Vegetation and soil disturbances in bogs traversed by power line corridors in Manitoba

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Magnusson, Borgthor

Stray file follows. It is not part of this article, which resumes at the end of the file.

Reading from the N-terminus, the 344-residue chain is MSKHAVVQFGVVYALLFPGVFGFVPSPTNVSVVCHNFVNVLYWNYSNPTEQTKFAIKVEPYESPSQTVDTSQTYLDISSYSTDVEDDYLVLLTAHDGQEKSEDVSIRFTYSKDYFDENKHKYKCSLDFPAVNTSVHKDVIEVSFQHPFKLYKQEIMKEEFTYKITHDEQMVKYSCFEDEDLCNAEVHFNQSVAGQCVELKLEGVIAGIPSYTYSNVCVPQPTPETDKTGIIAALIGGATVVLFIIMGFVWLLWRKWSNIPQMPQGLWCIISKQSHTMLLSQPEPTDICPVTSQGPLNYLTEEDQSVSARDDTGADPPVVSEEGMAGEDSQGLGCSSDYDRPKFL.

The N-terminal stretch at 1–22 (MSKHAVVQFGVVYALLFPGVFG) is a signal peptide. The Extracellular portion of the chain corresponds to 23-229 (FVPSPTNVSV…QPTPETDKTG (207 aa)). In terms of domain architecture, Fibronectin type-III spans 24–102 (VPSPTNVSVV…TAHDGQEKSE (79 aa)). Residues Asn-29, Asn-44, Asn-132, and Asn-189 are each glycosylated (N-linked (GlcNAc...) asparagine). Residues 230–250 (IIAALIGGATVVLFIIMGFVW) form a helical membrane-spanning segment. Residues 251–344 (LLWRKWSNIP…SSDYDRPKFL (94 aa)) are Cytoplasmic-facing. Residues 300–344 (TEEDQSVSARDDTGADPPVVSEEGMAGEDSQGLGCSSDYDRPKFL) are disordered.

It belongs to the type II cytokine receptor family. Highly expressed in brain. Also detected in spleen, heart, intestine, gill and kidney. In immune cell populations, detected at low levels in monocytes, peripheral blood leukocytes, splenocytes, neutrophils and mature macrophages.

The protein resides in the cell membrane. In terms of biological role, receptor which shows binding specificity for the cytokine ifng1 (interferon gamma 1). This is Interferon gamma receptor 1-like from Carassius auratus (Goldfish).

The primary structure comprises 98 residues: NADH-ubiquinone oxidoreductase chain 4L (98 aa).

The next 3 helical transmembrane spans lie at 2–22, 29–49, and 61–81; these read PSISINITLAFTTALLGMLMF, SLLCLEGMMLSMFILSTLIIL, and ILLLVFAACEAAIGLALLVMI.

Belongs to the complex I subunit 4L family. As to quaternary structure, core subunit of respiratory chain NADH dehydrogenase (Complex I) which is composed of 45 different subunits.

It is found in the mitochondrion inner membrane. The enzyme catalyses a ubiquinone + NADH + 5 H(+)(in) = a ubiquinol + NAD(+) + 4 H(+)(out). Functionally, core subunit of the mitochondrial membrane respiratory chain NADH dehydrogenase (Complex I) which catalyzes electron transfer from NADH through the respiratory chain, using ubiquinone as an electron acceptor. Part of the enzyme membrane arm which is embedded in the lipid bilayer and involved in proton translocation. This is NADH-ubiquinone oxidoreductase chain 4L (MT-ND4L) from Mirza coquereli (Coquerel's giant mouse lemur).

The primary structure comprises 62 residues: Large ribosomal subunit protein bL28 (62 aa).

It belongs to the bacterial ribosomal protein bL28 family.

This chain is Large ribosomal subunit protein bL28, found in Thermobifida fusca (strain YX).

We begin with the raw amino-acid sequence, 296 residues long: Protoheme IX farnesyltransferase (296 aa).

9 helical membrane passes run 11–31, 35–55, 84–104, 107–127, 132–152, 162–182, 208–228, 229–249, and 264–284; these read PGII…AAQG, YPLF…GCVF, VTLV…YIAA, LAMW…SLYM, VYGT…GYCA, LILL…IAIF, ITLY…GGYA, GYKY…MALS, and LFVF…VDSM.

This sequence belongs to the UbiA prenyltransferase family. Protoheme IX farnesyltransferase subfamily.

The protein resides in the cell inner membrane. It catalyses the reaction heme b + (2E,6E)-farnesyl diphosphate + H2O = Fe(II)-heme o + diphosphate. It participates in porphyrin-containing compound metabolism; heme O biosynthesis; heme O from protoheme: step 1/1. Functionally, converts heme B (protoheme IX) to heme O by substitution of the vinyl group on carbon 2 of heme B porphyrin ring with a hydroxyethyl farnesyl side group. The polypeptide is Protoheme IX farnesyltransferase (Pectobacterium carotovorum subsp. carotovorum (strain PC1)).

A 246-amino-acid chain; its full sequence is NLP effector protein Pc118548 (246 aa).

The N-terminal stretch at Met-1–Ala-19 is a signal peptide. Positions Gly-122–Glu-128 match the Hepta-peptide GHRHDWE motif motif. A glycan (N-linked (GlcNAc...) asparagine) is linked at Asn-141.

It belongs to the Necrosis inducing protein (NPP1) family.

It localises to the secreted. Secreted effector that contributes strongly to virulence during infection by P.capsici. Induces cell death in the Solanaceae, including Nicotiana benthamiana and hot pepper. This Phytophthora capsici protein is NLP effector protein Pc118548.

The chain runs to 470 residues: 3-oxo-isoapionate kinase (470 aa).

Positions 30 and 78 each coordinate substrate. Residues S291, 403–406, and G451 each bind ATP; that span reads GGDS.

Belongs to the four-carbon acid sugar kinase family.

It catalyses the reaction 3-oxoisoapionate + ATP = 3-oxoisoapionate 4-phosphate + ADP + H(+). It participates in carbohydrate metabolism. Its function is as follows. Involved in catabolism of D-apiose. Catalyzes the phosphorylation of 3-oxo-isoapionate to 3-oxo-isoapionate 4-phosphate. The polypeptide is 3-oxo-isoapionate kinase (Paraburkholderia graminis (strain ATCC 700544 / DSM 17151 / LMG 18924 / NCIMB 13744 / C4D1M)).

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Effects of power line construction and vegetation management on bog vegetation and organic matter breakdown, were examined along two right-of-ways (ROWs) extending from 50-56 oN in Manitoba. Vegetation, peat and soil water were sampled and collected from the ROW and adjacent undisturbed forest at sixteen sites. Organic matter decomposition estimates were derived from measurements of seasonal soil respiration rates in the ROW and forest at three sites. Erosion of exposed peat was estimated in the ROW at three sites. Effects of the herbicides picloram and 2,4-D on growth of Sphagnum fuscum were studied at two sites; and in the laboratory the effects of the herbicides on respiration rate (CO2 production) in S.fuscum peat cores were examined. Decorana ordination and cluster anlysis showed similar patterns in the vegetation. Major groupings were formed along moisture and disturbance gradients. Canonical correlation analysis revealed that variation in bare ground, peat humification and soil water chemistry correlated strongly with the vegetation pattern. Six (among them S.fuscum) of the fifty most abundant plant species were significantly reduced in abundance in the ROW compared to the forest, while only, Polytrichum strictum had significantly higher abundance in the ROW than the forest community. Annual decomposition of soil organic matter was estimated to be of the order 350-670 g dwt m-2 over the latitudinal range of the study area. It was not evident that disturbances in the ROW had affected rates of organic matter decomposition. Organic matter losses due to erosion of surface peat in the ROW were very low in comparison to decompositional losses. Applications of picloram on Sphagnum fuscum growing in hummocks were found to permanently destroy most of the shoots of the moss and suppress its regeneration for several years. Cyclic use of picloram in the type of bogs studied is considered to lead to a gradual destruction of the hummock habitat and its associated community. Picloram and 2,4-D applications caused initial stimulation of respiration rates in peat cores, which were minimal within 30 days of applications. The herbicides were not considered to cause long term changes in peat decomposition rates.